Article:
Smartphone Street

16 Oct

This week, we are asked to reflect upon a quote from Postman: “…We now know that “Sesame Street” encourages children to love school only if school is like “Sesame Street.” Which is to say, we now know that “Sesame Street” undermines what the traditional idea of schooling represents.”

When I first started thinking about this prompt, and reflecting on Joe, Kyla, Michael and Sam‘s presentation on AV technology, my mind instantly went to engagement, which is a hot topic in education right now. Like Adam and Scott mentioned in their blog posts this week, I also thought about the “utopia” that Sesame Street portrays of what learning is about. On Sesame Street everyone loves learning, loves each other, and are ultimately engaged and connecting to learning in the beautiful world around them. It’s fun!

via GIPHY

There have been many educational TV shows that I remember watching over the years – sometimes in school, sometimes at home. Bill Nye the Science guy, Popular Mechanics for Kids, and Degrassi (the original of course!) were some of my favorite TV shows, that I definitely can say I learned a lot from. I still to this day incorporate Degrassi episodes into my Health & Wellness classes as they cover real life, teenage health issues in a captivating and honest way. Many of these shows – and other educational TV, do show school and learning as a positive thing, and “gives teachers the chance to stimulate each child’s learning process with a combination of pictures, sounds and attention grabbing media”, as described in our reading this week on the importance of AV technology.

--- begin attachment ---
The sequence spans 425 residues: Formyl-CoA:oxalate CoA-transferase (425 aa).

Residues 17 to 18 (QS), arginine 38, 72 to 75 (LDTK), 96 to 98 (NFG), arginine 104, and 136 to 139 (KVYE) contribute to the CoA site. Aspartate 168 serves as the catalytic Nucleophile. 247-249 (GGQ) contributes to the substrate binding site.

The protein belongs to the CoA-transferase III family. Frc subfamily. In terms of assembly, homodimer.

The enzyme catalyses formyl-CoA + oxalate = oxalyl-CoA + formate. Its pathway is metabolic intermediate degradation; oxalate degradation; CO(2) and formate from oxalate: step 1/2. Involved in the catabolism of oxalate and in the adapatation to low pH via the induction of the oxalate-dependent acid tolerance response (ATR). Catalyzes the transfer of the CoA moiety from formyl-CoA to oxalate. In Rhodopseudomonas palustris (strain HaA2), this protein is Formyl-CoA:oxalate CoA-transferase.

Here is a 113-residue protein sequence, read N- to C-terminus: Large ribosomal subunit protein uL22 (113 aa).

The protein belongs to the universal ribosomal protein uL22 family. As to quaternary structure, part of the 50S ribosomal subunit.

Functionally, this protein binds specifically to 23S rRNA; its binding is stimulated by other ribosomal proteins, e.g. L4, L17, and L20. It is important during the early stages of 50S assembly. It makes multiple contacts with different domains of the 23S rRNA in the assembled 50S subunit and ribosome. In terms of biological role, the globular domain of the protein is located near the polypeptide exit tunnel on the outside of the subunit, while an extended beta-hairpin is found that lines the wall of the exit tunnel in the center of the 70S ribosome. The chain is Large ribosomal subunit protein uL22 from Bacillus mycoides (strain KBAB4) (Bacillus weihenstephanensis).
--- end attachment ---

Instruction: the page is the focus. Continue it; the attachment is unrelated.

But as I started to dive further into our prompt and think about “the grander implications of the current array of AV technologies, such as apps and interactive educational shows, when we think about the format of schooling? How do personalized devices and tools like YouTube (Khan Academy, Crash Course, etc) change the way we might think about school,” I realized that this is so much bigger than technology increasing engagement in our classrooms. Technology is actually changing what our classrooms are – and will be.

Is physically going to school going to remain important? Obviously my answer is yes it should, but to others this may be no longer be if they can get everything they need online, through smartphones, educational TV, etc. Apps like Google Classroom have made it easier for students to catch up when they miss school – but on the flipside, have also made it easier to miss. Opportunities for remote learning are definite pros of AV technology, and I can speak from experience how powerful my classes with Alec have been in which Zoom has been the technology that has brought us all together to learn, and contribute simultaneously from different places. But is the ability to learn remotely a pro for elementary and high school aged learners? Are more distance education programs going to pop up and begin to change the traditional way of school? And how about for students who struggle with transiency, social skills, or perhaps mental health or addiction issues – could these distance education programs supported through AV technology  help them further their education in a way traditional school currently may not be?

I’m not sure what exactly what the answers to these questions are, or what these implications mean. As I think about a push for BYOD – are we actually pushing for smartphones/the internet/apps to be our teachers? If my student is struggling to understand math the way I explain it, and I suggest they go on Khan Academy and they understand it better… how does that change the role of school in that student or family’s minds? How does that change the relationship between the student and teacher? Are teachers actually still needed face to face? Or at all?